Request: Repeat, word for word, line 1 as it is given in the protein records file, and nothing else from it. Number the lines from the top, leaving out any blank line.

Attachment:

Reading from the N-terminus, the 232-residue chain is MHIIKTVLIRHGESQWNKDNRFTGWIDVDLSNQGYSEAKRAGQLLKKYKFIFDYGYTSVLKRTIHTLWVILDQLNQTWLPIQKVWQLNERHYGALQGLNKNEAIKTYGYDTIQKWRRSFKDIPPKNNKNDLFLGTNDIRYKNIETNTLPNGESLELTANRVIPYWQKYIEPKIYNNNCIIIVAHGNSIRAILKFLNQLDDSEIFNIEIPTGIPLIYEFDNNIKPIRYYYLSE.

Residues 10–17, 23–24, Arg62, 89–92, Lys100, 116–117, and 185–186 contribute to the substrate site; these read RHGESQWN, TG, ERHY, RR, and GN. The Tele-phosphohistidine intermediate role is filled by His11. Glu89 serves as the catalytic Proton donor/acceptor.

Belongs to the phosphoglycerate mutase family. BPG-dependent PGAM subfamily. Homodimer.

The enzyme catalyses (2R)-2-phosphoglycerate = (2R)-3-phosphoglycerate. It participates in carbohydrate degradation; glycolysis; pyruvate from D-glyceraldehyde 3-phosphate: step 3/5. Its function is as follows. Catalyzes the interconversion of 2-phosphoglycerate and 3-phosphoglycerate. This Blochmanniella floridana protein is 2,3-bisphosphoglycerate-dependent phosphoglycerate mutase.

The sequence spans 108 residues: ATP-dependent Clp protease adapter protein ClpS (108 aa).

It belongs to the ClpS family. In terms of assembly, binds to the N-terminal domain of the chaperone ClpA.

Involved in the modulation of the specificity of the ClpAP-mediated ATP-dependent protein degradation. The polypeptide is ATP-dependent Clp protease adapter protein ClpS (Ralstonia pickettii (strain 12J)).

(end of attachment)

Reading from the N-terminus, the 232-residue chain is MHIIKTVLIRHGESQWNKDNRFTGWIDVDLSNQGYSEAKRAGQLLKKYKFIFDYGYTSVLKRTIHTLWVILDQLNQTWLPIQKVWQLNERHYGALQGLNKNEAIKTYGYDTIQKWRRSFKDIPPKNNKNDLFLGTNDIRYKNIETNTLPNGESLELTANRVIPYWQKYIEPKIYNNNCIIIVAHGNSIRAILKFLNQLDDSEIFNIEIPTGIPLIYEFDNNIKPIRYYYLSE.